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Encore: Classroom skeleton — whose bones are these?

JUANA SUMMERS, HOST:

Many high school science or art rooms have a human skeleton hanging next to a chalkboard or by a teacher's desk. And many of those skeletons - they're made with real bones. Reporter Elissa Nadworny of the NPR ed team had one in her high school in Erie, Pa., and a few years back, she set out to find out whose bones they were.

ELISSA NADWORNY, BYLINE: Many of these skeletons around the country have names. There's Mr. Bones in New Mexico, Lord Dooley in North Carolina and Courtney in Rhode Island. The one at Northwest Pennsylvania Collegiate Academy, where I went - it doesn't have a name. But it does have a story, and I wanted to know it. So I brought Adam Cole, the science reporter behind NPR's Skunk Bear video series, back home with me to Erie.

That was our lunch table, corner table.

ADAM COLE, BYLINE: Oh, yeah?

NADWORNY: Music classes are down there.

And when we walked into Kim Leasure's art class, Room 17...

COLE: There it is.

NADWORNY: Wow, oh, my gosh, just hanging up there.

In the back of the classroom - our skeleton.

COLE: He's really strung together.

NADWORNY: Mrs. Leasure has been using it to teach ceramics. She says its way better than a plastic reproduction.

KIM LEASURE: It's much more real, real life.

NADWORNY: But where is it from?

LEASURE: I have no idea where he came from, but he was passed down from art teacher to art teacher.

NADWORNY: Did you know how long it's been here?

LEASURE: It could have been here for a hundred years.

NADWORNY: We asked the principal, James Vieira.

JAMES VIEIRA: The lore is that it came from Ganges in some type of accident or washout. We consistently hear that its male based on the bone structure.

NADWORNY: So the question is, is that story true?

COLE: All right, great.

NADWORNY: The folks in Eire let us pack up the bones so we could investigate. The more I researched human skeletons, all the clues pointed to India, where for decades there was a somewhat shady but legal trade in human remains. It started in the mid-1800s.

SCOTT CARNEY: At its height, Calcutta was exporting about 60,000 human skeletons every year.

NADWORNY: That's Scott Carney. He's an expert on India's bone trade and the author of "The Red Market."

CARNEY: These are the poorest of poor people in the world. And when they died, then their bodies were sold. It was a horrendous situation.

NADWORNY: And yet the legal trade persisted until the 1980s. So our skeleton could have come from the Ganges region like the principal thought. But we needed science, so we took the skeleton to Mercyhurst University, to a bunch of forensic anthropologists. And we consulted with the Smithsonian and sent a small sample of the bone to a lab at Penn State. After about four months, we got the results.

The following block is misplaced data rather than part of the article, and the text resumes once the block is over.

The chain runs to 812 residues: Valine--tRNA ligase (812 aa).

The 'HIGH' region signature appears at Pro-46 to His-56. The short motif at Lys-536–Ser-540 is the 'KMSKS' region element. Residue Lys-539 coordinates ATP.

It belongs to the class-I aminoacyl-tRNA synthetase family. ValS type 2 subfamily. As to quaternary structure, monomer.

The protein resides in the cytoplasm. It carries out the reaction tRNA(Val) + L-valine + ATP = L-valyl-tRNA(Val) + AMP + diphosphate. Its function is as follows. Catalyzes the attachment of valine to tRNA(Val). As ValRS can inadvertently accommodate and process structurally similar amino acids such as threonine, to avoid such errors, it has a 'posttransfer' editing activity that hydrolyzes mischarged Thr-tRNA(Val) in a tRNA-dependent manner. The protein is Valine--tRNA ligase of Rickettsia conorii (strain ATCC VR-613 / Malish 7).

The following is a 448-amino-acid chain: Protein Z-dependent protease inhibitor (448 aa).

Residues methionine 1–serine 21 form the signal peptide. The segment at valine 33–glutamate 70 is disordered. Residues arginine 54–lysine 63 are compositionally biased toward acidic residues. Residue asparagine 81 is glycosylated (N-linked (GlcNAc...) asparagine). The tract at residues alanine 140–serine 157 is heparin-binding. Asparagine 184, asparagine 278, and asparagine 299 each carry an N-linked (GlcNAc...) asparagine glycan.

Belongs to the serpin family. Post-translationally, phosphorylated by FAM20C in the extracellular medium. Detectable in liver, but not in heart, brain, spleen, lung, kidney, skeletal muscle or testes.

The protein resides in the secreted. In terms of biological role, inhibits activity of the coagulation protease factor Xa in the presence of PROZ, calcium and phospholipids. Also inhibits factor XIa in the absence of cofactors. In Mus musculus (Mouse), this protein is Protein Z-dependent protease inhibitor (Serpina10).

(SOUNDBITE OF DIAL TONE)

NADWORNY: I called Principal Vieira and Mrs. Leasure to fill them in.

VIEIRA: Well, hello there.

NADWORNY: So I want to just tell you what we heard back.

VIEIRA: We're excited. I was wondering the other day. I'm like, when am I going to hear back?

NADWORNY: The first thing I tell them - it's a female.

LEASURE: What?

VIEIRA: Oh, OK.

NADWORNY: She died in her mid-20s and was about five-two. And her ancestry - probably Asian.

LEASURE: OK, interesting.

NADWORNY: From the chemical signature in her bones, she ate land plants and animals, not things like corn or fish, which means she lived somewhere continental, like India.

And so then the final analysis we did was - they carbon dated the bones to find out how old they were.

VIEIRA: OK.

NADWORNY: I tell them it's most likely that this person lived from 1875 to 1920, which fits right in that bone trade timeline.

LEASURE: Wow.

VIEIRA: Wow. Holy cow - pretty amazing what you can find out.

LEASURE: Right, yeah.

VIEIRA: It becomes, you know, a person more than just an object. I think that's the part that's, like, kind of freaking me out a little bit.

NADWORNY: So like a lot of schools with skeletons like this, my old high school faces a decision. Should they bury it like a school in the U.K. did or continue to use it as a teaching tool? Perhaps it's a question for the students. What is our moral obligation to these bones? Elissa Nadworny, NPR News, Erie, Pa. Transcript provided by NPR, Copyright NPR.

Elissa Nadworny reports on all things college for NPR, following big stories like unprecedented enrollment declines, college affordability, the student debt crisis and workforce training. During the 2020-2021 academic year, she traveled to dozens of campuses to document what it was like to reopen during the coronavirus pandemic. Her work has won several awards including a 2020 Gracie Award for a story about student parents in college, a 2018 James Beard Award for a story about the Chinese-American population in the Mississippi Delta and a 2017 Edward R. Murrow Award for excellence in innovation.